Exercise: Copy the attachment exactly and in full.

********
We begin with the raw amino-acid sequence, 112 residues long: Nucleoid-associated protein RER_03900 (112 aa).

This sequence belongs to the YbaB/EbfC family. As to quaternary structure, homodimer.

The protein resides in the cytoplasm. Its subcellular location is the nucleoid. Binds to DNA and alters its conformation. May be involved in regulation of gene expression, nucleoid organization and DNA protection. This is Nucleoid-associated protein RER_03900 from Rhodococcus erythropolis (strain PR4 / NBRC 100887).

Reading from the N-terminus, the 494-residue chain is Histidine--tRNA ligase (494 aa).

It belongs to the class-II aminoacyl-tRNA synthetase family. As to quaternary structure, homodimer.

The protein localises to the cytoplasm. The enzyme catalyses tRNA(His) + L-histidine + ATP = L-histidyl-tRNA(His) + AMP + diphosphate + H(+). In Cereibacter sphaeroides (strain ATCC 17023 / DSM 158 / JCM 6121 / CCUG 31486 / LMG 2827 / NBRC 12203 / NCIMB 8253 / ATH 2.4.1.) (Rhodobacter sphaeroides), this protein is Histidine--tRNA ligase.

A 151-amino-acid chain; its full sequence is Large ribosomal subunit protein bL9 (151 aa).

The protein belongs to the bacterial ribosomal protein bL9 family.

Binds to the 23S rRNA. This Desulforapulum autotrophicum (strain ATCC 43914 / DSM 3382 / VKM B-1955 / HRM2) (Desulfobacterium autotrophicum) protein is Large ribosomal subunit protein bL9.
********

We begin with the raw amino-acid sequence, 112 residues long: Nucleoid-associated protein RER_03900 (112 aa).

This sequence belongs to the YbaB/EbfC family. As to quaternary structure, homodimer.

The protein resides in the cytoplasm. Its subcellular location is the nucleoid. Binds to DNA and alters its conformation. May be involved in regulation of gene expression, nucleoid organization and DNA protection. This is Nucleoid-associated protein RER_03900 from Rhodococcus erythropolis (strain PR4 / NBRC 100887).

Reading from the N-terminus, the 494-residue chain is Histidine--tRNA ligase (494 aa).

It belongs to the class-II aminoacyl-tRNA synthetase family. As to quaternary structure, homodimer.

The protein localises to the cytoplasm. The enzyme catalyses tRNA(His) + L-histidine + ATP = L-histidyl-tRNA(His) + AMP + diphosphate + H(+). In Cereibacter sphaeroides (strain ATCC 17023 / DSM 158 / JCM 6121 / CCUG 31486 / LMG 2827 / NBRC 12203 / NCIMB 8253 / ATH 2.4.1.) (Rhodobacter sphaeroides), this protein is Histidine--tRNA ligase.

A 151-amino-acid chain; its full sequence is Large ribosomal subunit protein bL9 (151 aa).

The protein belongs to the bacterial ribosomal protein bL9 family.

Binds to the 23S rRNA. This Desulforapulum autotrophicum (strain ATCC 43914 / DSM 3382 / VKM B-1955 / HRM2) (Desulfobacterium autotrophicum) protein is Large ribosomal subunit protein bL9.